If you are not sure whether you can include a child or another person as being part of the household number, please refer to the Form I-912 instructions for detailed analysis of who can be included.
If you are over the 150% listed above for the number of people in your household and the income listed above, then you can qualify through a financial hardship, which is option # 3 on the form. If you are reading this article after June 2011, then please go to http://aspe.hhs.gov/poverty for more current updates on the Federal poverty guidelines.
For the financial hardship option, the form has a box area which asks you to explain the hardship that is causing you to not be able to pay the USCIS filing fee(s). You may attach an additional sheet if the space is not enough.
If you are receiving help from your church, then check box # 3 for financial hardship and attach a letter from the church leadership stating that they are providing you financial help and explain in what way they are helping you financially.
There is an option listed under financial hardship where you can explain if you are unemployed and when you became unemployed. In this section, you will need to explain any unemployment benefits you receive and any and all assets you may own (like car(s), home, cash in the bank, etc.).
On page 4 of the form, all of your monthly expenses can be explained, such as rent or mortgage, food, utilities, child care, insurance, loan payments, commuting costs, medical and school costs.
If you are currently unemployed, then you would fall under category #3, financial hardship.
This form can be used when filing with USCIS or with the immigration court.
For Students, if you are under 24 years old and over 21 years of age and not married and can be claimed on your parent’s tax return, you can file the fee waiver form if you are a student. You should include a copy of your parent’s federal income tax return and if not claimed on your parent’s tax return, then also include your federal income tax return, as proof you qualify for the fee waiver. If your parent’s did not claim you on your taxes, then USCIS will consider only your income when determining whether you qualify for the fee waiver.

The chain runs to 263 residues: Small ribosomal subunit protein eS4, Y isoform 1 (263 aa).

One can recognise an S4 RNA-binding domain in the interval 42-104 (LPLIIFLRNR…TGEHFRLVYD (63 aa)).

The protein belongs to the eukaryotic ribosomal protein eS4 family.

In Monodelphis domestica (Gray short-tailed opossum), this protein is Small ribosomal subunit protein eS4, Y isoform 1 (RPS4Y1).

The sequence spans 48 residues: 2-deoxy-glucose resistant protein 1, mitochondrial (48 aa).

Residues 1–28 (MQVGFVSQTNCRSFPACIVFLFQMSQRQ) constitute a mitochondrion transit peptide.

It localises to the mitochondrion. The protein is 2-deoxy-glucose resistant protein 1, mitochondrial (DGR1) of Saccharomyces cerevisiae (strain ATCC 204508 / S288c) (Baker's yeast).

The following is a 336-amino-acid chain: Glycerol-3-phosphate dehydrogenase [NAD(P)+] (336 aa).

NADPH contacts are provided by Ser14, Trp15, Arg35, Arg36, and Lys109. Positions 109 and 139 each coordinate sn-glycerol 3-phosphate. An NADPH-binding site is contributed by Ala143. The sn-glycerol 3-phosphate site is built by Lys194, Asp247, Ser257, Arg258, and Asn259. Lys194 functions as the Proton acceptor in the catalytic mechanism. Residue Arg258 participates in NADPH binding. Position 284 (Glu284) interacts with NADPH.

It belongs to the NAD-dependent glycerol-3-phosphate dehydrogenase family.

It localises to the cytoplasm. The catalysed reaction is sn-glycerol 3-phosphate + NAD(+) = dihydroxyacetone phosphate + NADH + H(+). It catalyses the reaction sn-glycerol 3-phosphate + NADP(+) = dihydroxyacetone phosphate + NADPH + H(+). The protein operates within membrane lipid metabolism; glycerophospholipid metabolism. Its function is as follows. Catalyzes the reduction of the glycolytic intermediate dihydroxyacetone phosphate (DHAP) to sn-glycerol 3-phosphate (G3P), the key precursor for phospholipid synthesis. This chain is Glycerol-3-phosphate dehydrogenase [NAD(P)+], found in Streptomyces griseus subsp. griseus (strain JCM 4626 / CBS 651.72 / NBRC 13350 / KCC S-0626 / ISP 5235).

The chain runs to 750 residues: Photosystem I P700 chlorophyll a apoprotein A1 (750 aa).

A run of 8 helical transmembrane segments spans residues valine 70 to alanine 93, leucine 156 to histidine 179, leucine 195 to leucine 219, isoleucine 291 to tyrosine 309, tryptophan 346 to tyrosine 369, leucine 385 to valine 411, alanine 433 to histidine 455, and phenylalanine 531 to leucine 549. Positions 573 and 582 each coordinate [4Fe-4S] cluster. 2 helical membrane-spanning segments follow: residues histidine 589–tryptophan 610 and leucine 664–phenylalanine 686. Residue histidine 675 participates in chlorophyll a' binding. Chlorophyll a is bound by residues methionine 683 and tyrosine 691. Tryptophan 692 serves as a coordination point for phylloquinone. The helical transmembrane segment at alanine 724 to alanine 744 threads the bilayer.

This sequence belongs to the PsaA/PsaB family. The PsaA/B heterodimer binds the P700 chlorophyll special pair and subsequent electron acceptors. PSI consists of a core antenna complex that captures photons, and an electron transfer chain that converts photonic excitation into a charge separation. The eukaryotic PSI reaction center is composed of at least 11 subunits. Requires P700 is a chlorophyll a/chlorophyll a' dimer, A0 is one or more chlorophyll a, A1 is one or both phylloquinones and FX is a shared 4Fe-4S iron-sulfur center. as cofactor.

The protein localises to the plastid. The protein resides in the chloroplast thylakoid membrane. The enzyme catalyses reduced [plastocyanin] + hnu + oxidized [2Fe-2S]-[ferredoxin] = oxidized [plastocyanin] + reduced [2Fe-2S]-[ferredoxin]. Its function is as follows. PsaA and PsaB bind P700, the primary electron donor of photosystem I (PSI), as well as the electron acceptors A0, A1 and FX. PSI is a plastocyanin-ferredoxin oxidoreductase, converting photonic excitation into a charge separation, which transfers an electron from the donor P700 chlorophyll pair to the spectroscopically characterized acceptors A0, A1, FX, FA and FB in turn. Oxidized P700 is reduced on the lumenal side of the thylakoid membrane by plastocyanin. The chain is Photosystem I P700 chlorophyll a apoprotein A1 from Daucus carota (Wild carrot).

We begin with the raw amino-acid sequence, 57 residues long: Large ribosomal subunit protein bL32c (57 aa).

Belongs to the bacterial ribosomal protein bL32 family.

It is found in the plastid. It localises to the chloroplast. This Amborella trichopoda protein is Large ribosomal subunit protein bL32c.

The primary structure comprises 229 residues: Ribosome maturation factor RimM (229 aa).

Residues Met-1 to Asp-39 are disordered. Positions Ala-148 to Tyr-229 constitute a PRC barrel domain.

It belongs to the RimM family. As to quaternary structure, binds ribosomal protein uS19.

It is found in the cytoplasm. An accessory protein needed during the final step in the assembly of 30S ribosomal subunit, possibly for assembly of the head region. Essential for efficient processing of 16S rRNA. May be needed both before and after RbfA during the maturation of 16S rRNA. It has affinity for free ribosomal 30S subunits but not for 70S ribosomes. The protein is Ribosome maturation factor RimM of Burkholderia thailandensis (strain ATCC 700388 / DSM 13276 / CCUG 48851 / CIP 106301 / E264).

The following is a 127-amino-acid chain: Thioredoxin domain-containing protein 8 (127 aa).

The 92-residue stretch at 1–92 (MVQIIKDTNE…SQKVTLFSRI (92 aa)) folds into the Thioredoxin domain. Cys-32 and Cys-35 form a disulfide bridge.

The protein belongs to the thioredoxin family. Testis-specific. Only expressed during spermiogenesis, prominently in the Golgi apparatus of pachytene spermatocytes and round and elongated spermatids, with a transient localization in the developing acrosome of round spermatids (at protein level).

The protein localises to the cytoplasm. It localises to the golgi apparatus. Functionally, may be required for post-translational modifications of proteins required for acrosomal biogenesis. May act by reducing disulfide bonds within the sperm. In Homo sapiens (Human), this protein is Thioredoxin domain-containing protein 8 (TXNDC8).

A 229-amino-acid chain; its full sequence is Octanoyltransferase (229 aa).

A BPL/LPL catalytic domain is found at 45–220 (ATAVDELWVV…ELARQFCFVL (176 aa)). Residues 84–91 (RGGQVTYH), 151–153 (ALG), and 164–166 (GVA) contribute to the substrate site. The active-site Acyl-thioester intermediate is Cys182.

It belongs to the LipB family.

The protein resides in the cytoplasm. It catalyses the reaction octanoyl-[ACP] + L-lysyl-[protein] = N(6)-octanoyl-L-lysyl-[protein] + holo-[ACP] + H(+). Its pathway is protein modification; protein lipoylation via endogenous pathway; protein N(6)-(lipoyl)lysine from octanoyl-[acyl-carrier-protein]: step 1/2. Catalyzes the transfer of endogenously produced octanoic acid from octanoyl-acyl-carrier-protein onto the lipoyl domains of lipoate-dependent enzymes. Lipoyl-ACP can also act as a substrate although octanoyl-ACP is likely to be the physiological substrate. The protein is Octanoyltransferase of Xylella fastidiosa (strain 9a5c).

The Form I-912 can be used to waive the following application fees:
As stated above in # 19, biometric fees, which are currently $85.00 USD, can be waived for any application, regardless of whether it is listed above or not. Please see Form I-912 form instructions if your application is not listed above to see whether it qualifies for a fee waiver or not.
The Form I-912 instructions do not list employment based visa fees, and so it is wise to call USCIS at 800-375-5283 to see whether the employment based visa fees can be waived.
EACH PERSON that wishes to obtain a fee waiver MUST sign Form I-912. Each person should also be indicated on page 1 of the form. Only One form I-912 can be filed for the entire family, if each person over the age of 14 signs separately. Only one I-912 application can be filed for multiple applications, if these applications are being filed at the same time and in the same envelope. All subsequent, i.e. future, immigration applications (like renewals for an employment card) will need a separate form I-912. An attorney CANNOT sign the form I-912 on behalf of a client.
PROCESSING TIME & PROCEDURES: Thumbs up to USCIS because they have a goal of adjudicating fee waiver requests within 5 business days. We like that. However, in order to help USCIS, applicants are urged to provide clear evidence along with the Form I-912. If the fee waiver request is approved, USCIS will send the receipt notice(s) to the applicant(s), indicating that the case has been received and that $0.00 has been paid.
CAUTION: It is not always advisable to seek a fee waiver, as it may subject some individuals to a public charge ground and cause them to be "inadmissible" according to immigration officials, thus barring them from immigration benefits. There may be legal aid organizations that can assist you to determine whether filing the fee waiver application will be harmful to your case.
Also, if your case has a filing deadline, like when you file an appeal of a denied case and you have a 30 day deadline, if the fee waiver request is denied, the filing deadline will not be extended. You will need to re-file the application again with the required fee attached to the application, hopefully within the required time frame.
This article called "Fee Waiver Form Now Available" is owned 100% by Lena Korial-Yonan, Immigration lawyer in Jacksonville, Florida.
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Lena Korial-Yonan, P.A. 9425 Craven Road, Suite 5 Jacksonville, FL 32257 Phone: (904) 448-6646 Facsimile: (904) 448-8221 Email: firstname.lastname@example.org